Alaska/Pacific Coast

Western Alaska salmon advisory group resolves internal fight, agrees to support effort to create new committee
Alaska Dispatch News by Lisa Demer – April 2, 2017
BETHEL – A long-standing group that advises the state Department of Fish and Game on managing salmon – a vital wild food for Kuskokwim River residents – may slowly morph into a new entity.

How industry may help fund a “core program” of Bristol Bay management tools in 2017
Amidst state budget cuts, Bristol Bay Science and Research Institute, BBRSDA, and processors are looking to pool $720,000 to keep counting projects, test fisheries, surveys and ADF&G staff in place to avoid “conservative” management of world’s largest sockeye salmon fishery.
KDLG by Dave Bendinger – March 31, 2017
The Bristol Bay commercial salmon fishing season is right around the corner. The Department of Fish and Game’s management of the fishery has not been immune to state budget cuts, and that has stakeholders increasingly concerned about how to keep the tools of a well-managed fishery in place. KDLG’s Dave Bendinger has more about a collaborative effort aiming to fund an agreed upon “core program” in the world’s largest sockeye salmon fishery.

Pot codders hauling away as crabbing wraps up
Bristol Bay Times by Jim Paulin – March 31, 2017
Running through 60 big pots twice a day, the Dutch Harbor state waters small boat Pacific cod fishery is moving right along, even with the loss of 75,000 pounds of fish from one grounded vessel.


Board of Fish nominees move through committee, weigh in on membership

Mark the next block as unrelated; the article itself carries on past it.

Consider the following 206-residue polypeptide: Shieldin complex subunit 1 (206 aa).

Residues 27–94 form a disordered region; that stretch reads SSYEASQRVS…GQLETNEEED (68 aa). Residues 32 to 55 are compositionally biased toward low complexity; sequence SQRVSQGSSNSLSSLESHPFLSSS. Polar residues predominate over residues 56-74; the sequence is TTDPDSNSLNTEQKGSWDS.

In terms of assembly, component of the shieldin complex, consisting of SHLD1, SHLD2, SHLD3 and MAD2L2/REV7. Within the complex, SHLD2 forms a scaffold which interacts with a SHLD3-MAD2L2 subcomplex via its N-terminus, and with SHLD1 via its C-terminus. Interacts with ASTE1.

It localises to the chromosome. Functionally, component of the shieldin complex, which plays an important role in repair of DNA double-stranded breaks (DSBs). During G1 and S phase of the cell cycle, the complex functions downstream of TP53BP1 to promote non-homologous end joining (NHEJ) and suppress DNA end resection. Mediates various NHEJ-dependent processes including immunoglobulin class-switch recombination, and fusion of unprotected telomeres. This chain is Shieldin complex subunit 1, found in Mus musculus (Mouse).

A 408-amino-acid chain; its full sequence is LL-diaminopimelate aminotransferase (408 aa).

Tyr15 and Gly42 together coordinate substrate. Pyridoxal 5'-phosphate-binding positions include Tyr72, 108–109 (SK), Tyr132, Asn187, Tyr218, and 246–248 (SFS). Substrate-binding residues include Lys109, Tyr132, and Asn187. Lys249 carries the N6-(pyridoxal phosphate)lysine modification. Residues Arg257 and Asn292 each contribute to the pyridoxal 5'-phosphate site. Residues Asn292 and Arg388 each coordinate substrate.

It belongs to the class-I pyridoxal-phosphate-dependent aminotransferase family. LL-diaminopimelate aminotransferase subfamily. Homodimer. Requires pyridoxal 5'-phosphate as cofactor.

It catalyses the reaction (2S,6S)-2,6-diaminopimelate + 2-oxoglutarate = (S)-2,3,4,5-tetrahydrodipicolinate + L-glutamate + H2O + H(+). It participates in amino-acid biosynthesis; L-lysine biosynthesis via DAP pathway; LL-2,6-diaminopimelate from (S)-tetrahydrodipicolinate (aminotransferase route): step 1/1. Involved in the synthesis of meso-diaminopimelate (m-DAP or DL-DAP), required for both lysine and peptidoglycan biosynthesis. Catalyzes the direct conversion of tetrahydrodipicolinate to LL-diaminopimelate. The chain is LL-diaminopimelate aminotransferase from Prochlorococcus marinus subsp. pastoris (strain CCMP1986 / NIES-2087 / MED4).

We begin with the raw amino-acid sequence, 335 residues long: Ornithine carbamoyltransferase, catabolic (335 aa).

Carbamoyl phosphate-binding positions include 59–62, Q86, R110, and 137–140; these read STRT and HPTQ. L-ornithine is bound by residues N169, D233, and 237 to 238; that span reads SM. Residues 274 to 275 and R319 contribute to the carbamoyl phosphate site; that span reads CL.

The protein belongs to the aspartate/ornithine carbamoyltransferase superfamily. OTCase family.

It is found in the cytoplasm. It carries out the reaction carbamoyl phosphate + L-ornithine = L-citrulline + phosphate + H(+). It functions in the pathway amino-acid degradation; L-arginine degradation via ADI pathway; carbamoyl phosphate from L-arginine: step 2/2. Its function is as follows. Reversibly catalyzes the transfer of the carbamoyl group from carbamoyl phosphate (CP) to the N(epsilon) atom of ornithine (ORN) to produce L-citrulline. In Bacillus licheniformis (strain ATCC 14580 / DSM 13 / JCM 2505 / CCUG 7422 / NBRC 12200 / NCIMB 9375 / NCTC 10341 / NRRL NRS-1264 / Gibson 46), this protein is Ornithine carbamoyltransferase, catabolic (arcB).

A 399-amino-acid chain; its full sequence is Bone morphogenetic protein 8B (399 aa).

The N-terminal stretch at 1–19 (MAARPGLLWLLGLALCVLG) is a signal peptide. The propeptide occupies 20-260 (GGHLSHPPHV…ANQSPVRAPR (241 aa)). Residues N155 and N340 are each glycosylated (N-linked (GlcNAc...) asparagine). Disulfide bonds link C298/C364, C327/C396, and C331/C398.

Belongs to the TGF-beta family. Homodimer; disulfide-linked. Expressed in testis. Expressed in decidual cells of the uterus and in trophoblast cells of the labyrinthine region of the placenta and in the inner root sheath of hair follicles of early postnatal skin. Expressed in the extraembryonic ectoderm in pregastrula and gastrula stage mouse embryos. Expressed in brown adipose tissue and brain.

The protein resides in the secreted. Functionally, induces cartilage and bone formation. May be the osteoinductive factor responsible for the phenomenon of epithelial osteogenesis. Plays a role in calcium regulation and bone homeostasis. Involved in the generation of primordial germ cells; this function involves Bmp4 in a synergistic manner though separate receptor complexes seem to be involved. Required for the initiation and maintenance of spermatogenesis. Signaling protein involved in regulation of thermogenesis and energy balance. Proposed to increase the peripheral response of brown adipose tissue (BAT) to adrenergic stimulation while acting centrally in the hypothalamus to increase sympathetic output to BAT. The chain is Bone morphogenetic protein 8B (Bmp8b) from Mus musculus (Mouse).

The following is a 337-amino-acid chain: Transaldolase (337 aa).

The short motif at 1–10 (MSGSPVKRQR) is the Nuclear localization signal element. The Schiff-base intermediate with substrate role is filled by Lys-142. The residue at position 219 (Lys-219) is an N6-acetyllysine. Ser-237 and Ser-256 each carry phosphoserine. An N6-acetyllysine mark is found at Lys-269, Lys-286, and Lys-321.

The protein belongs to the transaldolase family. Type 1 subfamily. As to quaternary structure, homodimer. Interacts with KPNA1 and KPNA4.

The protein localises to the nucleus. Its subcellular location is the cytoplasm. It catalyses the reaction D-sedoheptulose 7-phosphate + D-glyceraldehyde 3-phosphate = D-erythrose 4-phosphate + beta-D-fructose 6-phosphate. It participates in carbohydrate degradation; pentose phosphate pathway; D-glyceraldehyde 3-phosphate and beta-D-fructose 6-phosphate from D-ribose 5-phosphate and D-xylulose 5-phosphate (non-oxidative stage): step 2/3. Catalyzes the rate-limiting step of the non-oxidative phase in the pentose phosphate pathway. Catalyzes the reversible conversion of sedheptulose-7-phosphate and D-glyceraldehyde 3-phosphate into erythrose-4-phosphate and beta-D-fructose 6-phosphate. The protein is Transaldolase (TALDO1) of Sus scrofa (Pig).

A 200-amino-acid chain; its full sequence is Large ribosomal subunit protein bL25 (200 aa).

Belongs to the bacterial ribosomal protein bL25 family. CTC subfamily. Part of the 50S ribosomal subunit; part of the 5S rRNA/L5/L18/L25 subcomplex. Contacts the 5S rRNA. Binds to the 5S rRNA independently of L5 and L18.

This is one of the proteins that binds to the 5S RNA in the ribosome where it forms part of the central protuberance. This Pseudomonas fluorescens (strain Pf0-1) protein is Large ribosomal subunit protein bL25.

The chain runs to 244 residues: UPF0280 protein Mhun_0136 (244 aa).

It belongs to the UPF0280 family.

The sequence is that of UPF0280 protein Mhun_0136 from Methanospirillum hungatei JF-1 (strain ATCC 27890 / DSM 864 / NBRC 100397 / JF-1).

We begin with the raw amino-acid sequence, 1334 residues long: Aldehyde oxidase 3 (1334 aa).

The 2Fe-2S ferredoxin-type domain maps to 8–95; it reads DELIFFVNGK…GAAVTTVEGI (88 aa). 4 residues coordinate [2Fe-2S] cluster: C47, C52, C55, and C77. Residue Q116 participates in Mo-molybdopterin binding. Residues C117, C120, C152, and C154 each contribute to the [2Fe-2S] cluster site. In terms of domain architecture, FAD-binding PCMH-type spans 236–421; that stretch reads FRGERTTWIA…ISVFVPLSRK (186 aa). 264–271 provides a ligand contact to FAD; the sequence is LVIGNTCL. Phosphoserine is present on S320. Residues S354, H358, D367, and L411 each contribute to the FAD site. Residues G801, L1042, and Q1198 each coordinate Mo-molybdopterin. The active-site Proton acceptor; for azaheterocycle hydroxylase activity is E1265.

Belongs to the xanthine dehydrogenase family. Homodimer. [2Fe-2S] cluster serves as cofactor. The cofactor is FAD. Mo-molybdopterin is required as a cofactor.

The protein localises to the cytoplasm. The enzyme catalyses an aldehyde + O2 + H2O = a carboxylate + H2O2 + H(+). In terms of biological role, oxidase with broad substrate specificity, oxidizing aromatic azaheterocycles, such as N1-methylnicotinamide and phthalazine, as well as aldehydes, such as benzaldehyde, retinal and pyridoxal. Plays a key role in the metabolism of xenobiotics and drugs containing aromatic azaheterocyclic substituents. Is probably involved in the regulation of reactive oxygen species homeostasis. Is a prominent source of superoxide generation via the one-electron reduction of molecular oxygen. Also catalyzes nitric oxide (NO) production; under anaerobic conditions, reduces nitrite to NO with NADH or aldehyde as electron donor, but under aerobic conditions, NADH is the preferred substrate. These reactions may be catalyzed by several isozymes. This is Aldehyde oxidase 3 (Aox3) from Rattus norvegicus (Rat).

Peninsula Clarion by Elizabeth Earl – March 29, 2017
The Alaska House of Representatives’ Resources Committee advanced the three Board of Fisheries nominees to a joint Senate and House hearing with little controversy during its hearing Wednesday.


Executive Order by President Trump Strengthens U.S. Trade Enforcement and Job Creation
SEAFOODNEWS.COM by Peggy Parker – March 31, 2017
President Trump signed two executive orders this morning aimed at combating foreign trade abuses that contribute to the US’s half-trillion-dollar trade deficit.

Trump’s executive orders will initiate a large-scale review of the causes of the US’s trade deficits, ordering stricter enforcement of US anti-dumping laws.

“We are very pleased that President Trump has taken major action today to strengthen U.S. trade enforcement,” said American Shrimp Processor Association (ASPA) Executive Director Dr. David Veal.

“This action makes it harder for foreign companies to evade legally required duties helps to level the playing field for U.S. companies like ASPA members against unfair foreign competitors,” he added.

Briefing reporters at the White House on Thursday, Commerce Secretary Wilbur Ross and Peter Navarro, director of the National Trade Council, reiterated that “these actions are designed to let the world know that this is another step in the president fulfilling his campaign promise to (tackle trade abuses).”

“For imported shrimp and many other imported products covered by orders, there have been problems with importers disappearing or not paying duties found owed,” explained ASPA’s Gulf Trade Counsel, Eddy Hayes.